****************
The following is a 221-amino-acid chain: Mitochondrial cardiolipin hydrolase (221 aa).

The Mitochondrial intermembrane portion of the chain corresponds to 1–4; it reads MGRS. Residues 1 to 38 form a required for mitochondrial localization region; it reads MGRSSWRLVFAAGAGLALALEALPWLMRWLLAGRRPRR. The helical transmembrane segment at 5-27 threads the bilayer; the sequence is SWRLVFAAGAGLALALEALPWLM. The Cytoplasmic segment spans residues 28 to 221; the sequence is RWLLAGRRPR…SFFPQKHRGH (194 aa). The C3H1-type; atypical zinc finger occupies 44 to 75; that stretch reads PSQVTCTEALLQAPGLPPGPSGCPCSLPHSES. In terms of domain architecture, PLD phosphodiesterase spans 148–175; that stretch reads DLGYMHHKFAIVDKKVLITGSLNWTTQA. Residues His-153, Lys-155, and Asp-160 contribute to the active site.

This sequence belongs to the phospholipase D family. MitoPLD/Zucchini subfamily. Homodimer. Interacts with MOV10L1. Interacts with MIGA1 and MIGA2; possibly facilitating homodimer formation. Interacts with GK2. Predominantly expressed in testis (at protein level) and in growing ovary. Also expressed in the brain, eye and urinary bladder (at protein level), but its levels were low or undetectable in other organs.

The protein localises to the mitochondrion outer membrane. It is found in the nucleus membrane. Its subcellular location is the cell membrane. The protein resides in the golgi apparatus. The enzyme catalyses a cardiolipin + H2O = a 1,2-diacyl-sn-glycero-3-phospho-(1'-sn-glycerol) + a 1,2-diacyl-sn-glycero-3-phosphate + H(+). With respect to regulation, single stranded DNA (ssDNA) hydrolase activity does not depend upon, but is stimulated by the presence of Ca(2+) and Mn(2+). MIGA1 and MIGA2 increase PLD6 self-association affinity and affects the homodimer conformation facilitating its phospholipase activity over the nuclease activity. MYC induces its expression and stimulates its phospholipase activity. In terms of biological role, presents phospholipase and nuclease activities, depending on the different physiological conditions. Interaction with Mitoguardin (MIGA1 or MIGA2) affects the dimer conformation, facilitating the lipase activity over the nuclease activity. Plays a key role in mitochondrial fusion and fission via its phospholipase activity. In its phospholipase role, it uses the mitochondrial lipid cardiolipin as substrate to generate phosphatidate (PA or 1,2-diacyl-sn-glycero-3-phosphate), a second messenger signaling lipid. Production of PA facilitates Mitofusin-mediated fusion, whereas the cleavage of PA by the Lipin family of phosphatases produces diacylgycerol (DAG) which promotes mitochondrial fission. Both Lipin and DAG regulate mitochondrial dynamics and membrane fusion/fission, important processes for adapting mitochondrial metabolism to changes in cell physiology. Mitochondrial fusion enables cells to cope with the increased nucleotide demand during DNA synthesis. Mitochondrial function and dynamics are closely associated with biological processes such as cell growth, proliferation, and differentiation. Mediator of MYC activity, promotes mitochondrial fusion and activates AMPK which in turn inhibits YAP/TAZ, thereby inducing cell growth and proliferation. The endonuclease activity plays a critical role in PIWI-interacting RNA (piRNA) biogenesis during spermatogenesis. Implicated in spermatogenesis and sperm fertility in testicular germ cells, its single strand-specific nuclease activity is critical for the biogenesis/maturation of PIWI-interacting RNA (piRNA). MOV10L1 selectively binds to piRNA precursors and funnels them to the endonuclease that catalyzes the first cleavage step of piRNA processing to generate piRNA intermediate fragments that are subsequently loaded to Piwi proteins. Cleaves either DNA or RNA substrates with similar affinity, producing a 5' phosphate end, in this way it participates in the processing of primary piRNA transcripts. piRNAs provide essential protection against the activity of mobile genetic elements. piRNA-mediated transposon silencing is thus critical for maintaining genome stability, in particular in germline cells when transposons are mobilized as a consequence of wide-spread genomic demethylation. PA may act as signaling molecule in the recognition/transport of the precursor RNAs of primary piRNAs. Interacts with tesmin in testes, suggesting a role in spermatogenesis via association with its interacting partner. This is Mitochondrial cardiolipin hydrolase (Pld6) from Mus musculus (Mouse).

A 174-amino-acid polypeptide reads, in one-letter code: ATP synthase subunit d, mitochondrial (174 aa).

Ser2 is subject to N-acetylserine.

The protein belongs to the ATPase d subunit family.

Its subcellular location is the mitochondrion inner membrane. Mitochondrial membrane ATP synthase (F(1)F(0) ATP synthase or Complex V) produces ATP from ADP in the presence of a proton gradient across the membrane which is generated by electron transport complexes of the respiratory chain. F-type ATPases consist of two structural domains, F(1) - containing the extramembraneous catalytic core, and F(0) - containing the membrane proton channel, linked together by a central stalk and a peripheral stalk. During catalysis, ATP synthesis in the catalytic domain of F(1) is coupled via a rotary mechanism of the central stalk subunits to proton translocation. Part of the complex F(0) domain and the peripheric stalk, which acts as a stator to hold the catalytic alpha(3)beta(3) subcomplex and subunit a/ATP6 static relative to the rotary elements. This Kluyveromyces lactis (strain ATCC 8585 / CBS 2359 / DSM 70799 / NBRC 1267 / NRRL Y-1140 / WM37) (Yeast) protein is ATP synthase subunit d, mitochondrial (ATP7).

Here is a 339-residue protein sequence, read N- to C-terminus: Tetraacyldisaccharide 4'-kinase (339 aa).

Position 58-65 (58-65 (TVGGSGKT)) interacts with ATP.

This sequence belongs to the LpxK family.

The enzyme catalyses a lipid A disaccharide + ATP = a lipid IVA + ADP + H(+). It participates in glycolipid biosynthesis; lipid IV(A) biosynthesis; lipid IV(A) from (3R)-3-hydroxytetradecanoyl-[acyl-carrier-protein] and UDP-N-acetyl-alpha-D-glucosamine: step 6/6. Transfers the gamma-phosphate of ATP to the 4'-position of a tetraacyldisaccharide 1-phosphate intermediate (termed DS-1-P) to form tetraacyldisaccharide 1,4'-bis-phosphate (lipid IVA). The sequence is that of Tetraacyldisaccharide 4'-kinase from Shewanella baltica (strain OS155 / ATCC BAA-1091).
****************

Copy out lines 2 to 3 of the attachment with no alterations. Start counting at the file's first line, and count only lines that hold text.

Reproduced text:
The Mitochondrial intermembrane portion of the chain corresponds to 1–4; it reads MGRS. Residues 1 to 38 form a required for mitochondrial localization region; it reads MGRSSWRLVFAAGAGLALALEALPWLMRWLLAGRRPRR. The helical transmembrane segment at 5-27 threads the bilayer; the sequence is SWRLVFAAGAGLALALEALPWLM. The Cytoplasmic segment spans residues 28 to 221; the sequence is RWLLAGRRPR…SFFPQKHRGH (194 aa). The C3H1-type; atypical zinc finger occupies 44 to 75; that stretch reads PSQVTCTEALLQAPGLPPGPSGCPCSLPHSES. In terms of domain architecture, PLD phosphodiesterase spans 148–175; that stretch reads DLGYMHHKFAIVDKKVLITGSLNWTTQA. Residues His-153, Lys-155, and Asp-160 contribute to the active site.

This sequence belongs to the phospholipase D family. MitoPLD/Zucchini subfamily. Homodimer. Interacts with MOV10L1. Interacts with MIGA1 and MIGA2; possibly facilitating homodimer formation. Interacts with GK2. Predominantly expressed in testis (at protein level) and in growing ovary. Also expressed in the brain, eye and urinary bladder (at protein level), but its levels were low or undetectable in other organs.